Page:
Catalan Contemporary Cooking
Credit: Galilea NinI'm having lunch with friends at the restaurant in northeastern Spain, a little south of the French border, that may fairly claim to have been the birthplace of contemporary Catalan cuisine and thus, by extension, one of the principal influences these days on modern food in general in Spain and beyond. It's probably not the restaurant you think it is, however.
On a precipitous hillside in Cala Montjoi, just outside the seaside resort town of Roses, at the three-star El Bulli, the now world-famous chef Ferran Adrià and his team regularly astonish—and frequently delight—diners with food turned inside out and upside down, deconstructed and rebuilt—with cauliflower turned into couscous, pasta made out of consommé, foie gras in the form of candy, cocktails you eat with a spoon….
What my friends and I are devouring right now, though, at a very different establishment, in Figueres, about a dozen miles inland from Roses, is a combination of superbly made traditional Catalan dishes and innovative specialties that are far more obviously connected to the region and its old-style cookery than Adrià's creations—more organic in conception, if you will—but just as dazzling in their way.
The restaurant in question is the Hotel Empordà. Opened in 1961 by a locally born chef named Josep Mercader, the place is today run by Jaume Subirós, the now deceased Mercader's son-in-law, who is both the chef and a quietly elegant presence in the big, warm, open dining room. In his very good hands today, we've been eating things like silky zucchini soup drizzled with sherry vinegar and hazelnut oil; a buttery compote of cèpes; a brandada—in fact a very fine mousse—of fresh tuna (a fish for which the coast near here was once famous); a "paella" of lentils, with plenty of perfectly fresh scampi-like saltwater crayfish; exquisite squid, whole small ones, meaty, sweet, and tender, sautéed in typical Catalan style in olive oil with garlic and parsley; tiny tords (thrushes) roasted with garlic cloves, herbs, and black olives; and an intensely flavorful "tatin" of salty-sweet slow-cooked oxtail that seems firmly rooted in the local terroir (what little beef and veal is raised in Catalonia comes mostly from this region) even while it nods to France.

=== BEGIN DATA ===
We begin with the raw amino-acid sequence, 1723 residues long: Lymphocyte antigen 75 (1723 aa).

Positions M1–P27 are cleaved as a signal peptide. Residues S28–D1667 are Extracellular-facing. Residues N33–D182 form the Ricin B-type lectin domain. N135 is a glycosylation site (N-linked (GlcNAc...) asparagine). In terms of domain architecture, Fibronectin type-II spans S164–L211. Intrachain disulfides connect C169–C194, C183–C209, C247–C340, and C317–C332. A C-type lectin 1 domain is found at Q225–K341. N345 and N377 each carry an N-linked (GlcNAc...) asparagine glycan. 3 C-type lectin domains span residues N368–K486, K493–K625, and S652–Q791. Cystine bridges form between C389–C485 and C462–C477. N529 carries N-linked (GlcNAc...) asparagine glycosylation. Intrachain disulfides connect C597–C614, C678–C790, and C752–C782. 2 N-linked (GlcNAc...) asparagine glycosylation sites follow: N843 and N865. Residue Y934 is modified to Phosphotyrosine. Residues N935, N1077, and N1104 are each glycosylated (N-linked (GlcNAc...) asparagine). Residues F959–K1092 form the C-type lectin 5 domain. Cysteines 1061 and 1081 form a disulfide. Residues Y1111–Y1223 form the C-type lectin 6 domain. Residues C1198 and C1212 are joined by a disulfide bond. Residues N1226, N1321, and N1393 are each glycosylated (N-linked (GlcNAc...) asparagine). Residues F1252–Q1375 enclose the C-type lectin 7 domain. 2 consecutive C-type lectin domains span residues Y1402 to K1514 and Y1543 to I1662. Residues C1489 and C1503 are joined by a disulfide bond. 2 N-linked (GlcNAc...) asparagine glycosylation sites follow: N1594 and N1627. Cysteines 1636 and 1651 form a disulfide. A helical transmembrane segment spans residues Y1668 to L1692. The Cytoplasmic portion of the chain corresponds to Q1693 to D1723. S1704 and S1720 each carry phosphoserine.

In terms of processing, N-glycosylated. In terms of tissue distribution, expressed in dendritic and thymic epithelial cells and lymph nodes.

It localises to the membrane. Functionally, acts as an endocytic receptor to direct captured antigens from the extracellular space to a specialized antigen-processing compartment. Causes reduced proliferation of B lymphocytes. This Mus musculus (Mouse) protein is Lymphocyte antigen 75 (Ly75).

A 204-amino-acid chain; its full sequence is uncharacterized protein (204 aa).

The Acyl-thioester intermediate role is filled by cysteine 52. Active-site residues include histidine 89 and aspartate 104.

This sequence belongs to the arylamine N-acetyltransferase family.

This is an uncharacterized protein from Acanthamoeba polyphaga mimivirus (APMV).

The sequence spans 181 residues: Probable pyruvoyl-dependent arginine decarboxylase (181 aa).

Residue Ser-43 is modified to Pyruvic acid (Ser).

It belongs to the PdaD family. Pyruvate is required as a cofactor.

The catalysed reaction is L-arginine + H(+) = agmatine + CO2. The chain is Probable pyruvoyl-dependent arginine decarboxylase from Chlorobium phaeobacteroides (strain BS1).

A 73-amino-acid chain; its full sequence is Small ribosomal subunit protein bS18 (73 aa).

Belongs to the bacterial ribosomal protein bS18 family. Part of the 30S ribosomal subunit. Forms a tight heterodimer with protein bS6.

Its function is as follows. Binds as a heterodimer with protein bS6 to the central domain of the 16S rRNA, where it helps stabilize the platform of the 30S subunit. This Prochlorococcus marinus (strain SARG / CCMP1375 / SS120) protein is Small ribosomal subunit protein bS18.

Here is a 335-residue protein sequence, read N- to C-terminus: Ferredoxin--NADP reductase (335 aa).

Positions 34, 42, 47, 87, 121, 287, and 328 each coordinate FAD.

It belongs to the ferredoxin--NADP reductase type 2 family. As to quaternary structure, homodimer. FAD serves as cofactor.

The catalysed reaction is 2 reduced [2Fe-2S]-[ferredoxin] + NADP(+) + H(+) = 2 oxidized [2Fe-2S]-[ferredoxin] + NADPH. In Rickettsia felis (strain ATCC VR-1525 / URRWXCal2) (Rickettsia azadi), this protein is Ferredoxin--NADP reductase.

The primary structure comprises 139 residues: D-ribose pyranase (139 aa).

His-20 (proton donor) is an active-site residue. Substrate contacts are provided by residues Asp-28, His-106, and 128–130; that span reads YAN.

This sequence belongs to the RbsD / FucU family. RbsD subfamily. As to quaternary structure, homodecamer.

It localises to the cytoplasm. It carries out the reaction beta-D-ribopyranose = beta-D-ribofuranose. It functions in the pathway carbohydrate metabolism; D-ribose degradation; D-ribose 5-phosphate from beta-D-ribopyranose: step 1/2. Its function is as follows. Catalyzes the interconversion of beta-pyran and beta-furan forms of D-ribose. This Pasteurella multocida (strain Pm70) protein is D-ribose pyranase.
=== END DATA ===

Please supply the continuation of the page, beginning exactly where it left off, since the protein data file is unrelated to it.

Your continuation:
Mercader did two daring things when he opened his restaurant. The first was simply to give traditional Catalan dishes pride of place on his menu. With few exceptions, "fancy" restaurants like his in Catalonia served mostly French food; savory local specialties like sausage with white beans and seared salt cod with garlic and paprika were found mostly at modest fondes (inns). The second thing Mercader did—perhaps influenced by the beginnings of the new French cuisine across the border and certainly encouraged by his food-loving friends, among them Figueres-born artist Salvador Dalí and the Catalan writer Josep Pla (who, says Subirós, "always liked things out of the ordinary")—was to begin reinventing the staples of Catalan cooking. In Mercader's kitchen, the traditional vegetable dish called escalivada—vegetables like eggplant, sweet peppers, and onions grilled or cooked in hot ashes, then sliced and dressed with olive oil and minced garlic—became a rich, flavorful mousse. From samfaina, a ratatouille-like vegetable mélange, he made a delicate sauce for roast veal. He converted faves a la catalana, a rich dish of fava beans with blood sausage and bacon, into a refreshing salad flavored with mint. He fed a classic crema catalana, or crème brûlée, into an ice cream maker to produce a frozen dessert of uncommon creamy richness and multilayered caramel flavor. In short, he reinterpreted Catalan cooking in ways that, at the time—and in those times, still dim with the political and cultural repression of the Franco era—must have seemed nearly as revolutionary as Adrià's alchemy does today.